FIG. 3 d illustrates a method 51 as an alternative to method 40 of FIG. 3 b and method 49 of FIG. 3 c. In FIG. 3 d, each step and flow other than with respect to steps following step 50 are the same as in method 40 of FIG. 3 b and, therefore, the reference numbers of common steps are carried forward to FIG. 3 d and the reader is referred to the above discussion of those steps for detail as to their operation. To demonstrate the difference of system 51, attention is directed to step 46. Recall that step 46 occurs where prefetch controller 26 prohibits the requested prefetch from occurring and some time has elapsed due to the wait period from step 44. Again, step 46 determines whether a newer prefetch request has been issued. If a newer prefetch request has been issued, the flow continues to step 48 in the same manner as in method 40 of FIG. 3 b such that the newer requested prefetch overwrites the earlier-issued prefetch, the prohibit flag is reset, and the newer requested prefetch issued is evaluated from step 32 forward. On the other hand, if no such newer prefetch request has been issued, the flow continues to step 52.
Step 52 compares the time expended in evaluating the earlier-issued prefetch request with some threshold, shown as THRESHOLD3 in FIG. 3 d (so as not to be confused with the threshold used in step 32). Thus, the first time a prefetch request passes from step 46 to step 52, the latter step will compare an evaluation time to THRESHOLD3. If the evaluation time exceeds THRESHOLD3, the flow continues to a step designated 47′, which is the same as step 47 in operation but passes control to a different step, namely, to step 30. On the other hand, if the evaluation time is less than or equal to THRESHOLD3, the flow continues to step 47 and proceeds in the same manner as from step 47 described above in connection with FIG. 3 b (i.e., once again, the earlier-issued prefetch request is either allowed to occur, or prohibited, based on a comparison of the bus burden to the threshold in step 32). Note further that step 52 in an alternative embodiment may compare the number of times the earlier-issued prefetch request was evaluated with a value stored as THRESHOLD3 so that if the number of evaluations exceeds THRESHOLD3 then the flow would continue to step 47′ (whereas if it did not, the flow would continue to step 47).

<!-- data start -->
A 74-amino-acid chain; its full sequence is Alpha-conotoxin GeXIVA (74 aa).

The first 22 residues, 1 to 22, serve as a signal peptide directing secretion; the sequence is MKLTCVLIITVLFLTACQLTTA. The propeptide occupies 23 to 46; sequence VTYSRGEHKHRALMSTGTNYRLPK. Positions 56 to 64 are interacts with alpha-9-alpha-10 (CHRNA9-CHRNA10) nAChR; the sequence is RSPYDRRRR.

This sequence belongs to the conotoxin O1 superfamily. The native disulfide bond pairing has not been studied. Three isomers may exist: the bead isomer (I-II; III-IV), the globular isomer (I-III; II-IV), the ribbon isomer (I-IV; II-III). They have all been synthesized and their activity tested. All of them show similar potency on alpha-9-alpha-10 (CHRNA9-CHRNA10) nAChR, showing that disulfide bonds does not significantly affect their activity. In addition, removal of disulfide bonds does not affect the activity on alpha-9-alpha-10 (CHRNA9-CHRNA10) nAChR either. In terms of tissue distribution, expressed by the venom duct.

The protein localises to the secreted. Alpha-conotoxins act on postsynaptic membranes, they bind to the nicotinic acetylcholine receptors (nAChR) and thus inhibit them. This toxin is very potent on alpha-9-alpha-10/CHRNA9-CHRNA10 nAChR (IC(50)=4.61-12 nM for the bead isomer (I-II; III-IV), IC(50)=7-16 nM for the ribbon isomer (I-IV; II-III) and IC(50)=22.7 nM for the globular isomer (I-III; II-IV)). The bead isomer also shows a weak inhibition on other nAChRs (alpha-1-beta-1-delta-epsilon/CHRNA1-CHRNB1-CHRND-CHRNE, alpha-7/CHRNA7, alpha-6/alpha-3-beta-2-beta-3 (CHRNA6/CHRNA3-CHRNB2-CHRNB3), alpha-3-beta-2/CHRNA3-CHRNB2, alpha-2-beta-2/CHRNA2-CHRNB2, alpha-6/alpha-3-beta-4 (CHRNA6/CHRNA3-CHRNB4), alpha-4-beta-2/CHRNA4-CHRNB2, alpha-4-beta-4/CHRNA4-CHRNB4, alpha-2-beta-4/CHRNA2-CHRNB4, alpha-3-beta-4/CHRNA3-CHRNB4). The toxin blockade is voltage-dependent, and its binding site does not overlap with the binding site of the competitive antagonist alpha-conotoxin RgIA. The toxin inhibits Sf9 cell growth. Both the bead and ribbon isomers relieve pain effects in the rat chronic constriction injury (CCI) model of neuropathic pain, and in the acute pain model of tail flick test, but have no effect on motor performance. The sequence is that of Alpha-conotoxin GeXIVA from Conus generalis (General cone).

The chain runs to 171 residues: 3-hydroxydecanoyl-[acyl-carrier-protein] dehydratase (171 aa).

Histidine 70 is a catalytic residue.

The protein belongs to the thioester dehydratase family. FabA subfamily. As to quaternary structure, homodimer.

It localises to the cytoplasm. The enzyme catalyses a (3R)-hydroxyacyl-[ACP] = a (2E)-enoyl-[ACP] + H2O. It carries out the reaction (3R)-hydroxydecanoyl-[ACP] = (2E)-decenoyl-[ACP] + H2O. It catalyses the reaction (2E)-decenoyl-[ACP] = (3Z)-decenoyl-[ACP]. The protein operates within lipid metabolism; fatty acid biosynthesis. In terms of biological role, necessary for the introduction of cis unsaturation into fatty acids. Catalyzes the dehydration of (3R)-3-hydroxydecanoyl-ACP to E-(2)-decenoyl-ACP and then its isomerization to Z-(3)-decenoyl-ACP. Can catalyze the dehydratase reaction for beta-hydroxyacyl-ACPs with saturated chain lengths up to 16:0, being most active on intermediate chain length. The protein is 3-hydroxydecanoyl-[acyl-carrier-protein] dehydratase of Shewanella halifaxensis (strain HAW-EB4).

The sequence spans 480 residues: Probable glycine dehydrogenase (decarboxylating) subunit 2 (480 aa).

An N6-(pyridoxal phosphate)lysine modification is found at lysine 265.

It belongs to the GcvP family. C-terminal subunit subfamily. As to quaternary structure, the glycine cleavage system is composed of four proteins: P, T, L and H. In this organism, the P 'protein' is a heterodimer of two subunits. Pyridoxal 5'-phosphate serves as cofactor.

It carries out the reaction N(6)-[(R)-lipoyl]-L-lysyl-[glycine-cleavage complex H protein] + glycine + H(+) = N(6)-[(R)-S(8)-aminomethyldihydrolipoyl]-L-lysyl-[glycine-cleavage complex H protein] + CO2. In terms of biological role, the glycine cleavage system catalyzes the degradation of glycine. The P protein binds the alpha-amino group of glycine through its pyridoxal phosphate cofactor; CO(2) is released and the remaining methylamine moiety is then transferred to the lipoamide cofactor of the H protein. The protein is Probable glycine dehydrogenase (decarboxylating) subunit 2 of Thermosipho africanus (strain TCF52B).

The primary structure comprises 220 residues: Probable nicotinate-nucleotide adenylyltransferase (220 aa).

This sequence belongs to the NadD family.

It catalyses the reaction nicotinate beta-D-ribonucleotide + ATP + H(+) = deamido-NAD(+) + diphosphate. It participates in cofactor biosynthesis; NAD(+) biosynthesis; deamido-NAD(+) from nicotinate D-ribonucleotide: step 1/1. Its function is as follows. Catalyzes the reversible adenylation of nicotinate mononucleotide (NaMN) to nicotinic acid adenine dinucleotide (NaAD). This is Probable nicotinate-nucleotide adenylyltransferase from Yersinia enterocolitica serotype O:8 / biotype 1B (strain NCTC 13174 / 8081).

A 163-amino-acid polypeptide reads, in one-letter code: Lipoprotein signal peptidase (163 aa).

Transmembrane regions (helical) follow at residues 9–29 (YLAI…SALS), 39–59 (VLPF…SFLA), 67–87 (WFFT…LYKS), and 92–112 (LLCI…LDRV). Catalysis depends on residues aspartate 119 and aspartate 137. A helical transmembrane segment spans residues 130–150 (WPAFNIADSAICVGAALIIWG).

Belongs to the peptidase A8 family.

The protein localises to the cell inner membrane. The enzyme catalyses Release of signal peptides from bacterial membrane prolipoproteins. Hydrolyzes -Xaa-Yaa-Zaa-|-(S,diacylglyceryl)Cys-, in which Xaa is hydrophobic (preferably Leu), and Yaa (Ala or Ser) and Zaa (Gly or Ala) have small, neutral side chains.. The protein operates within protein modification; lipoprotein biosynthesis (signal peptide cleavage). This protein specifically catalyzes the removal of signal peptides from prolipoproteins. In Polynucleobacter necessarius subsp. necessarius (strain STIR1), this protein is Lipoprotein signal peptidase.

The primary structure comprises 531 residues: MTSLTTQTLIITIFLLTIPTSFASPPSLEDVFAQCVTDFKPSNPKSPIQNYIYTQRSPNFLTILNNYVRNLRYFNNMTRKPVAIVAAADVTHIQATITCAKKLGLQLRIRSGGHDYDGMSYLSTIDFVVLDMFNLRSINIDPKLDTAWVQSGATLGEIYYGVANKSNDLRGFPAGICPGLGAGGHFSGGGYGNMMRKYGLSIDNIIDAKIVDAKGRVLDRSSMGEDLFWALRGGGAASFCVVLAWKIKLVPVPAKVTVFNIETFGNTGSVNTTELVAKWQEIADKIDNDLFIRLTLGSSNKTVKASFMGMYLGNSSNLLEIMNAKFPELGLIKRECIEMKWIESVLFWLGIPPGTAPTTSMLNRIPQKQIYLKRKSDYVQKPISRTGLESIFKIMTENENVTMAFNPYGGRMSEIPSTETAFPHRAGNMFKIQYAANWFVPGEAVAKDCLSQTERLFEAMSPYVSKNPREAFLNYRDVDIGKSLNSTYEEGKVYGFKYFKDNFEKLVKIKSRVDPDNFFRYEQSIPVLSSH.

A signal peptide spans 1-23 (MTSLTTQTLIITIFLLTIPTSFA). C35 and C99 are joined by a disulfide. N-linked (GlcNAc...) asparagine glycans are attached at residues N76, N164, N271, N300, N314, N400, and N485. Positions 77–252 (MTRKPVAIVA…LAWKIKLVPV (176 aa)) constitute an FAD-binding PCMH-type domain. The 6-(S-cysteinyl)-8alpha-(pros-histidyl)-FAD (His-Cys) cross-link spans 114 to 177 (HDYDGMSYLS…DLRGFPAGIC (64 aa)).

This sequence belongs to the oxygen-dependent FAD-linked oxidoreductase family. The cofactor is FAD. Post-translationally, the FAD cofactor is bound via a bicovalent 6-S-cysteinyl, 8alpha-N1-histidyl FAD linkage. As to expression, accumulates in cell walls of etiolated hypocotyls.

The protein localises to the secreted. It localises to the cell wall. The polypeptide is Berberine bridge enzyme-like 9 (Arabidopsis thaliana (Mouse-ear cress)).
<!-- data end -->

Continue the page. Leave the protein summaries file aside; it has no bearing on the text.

Given the variation provided from step 52 of method 51 in FIG. 3 d, note now its operation in contrast to the prior embodiments. Specifically, if no newer prefetch request is incurred by step 46 and the evaluation time of the earlier-issued prefetch request is greater than THRESHOLD3, then method 51 passes through step 47′ (to again reset the prohibit state) and returns to step 30. Thus, method 30 in this instance does not once again examine bus burden versus threshold for the earlier-issued prefetch request. Instead, by steps 52 and 47′ transferring the flow to step 30 after an affirmative determination, method 51 will await the issuance of the next prefetch request rather than continuously re-evaluating with respect to the earlier-issued fetch request as in the manner of FIGS. 3 b and 3 c. For example, if THRESHOLD3 equals fifty clock cycles, then a prefetch request will be analyzed only up to forty-nine clock cycles before it is discarded and the method awaits issuance of a newer prefetch request.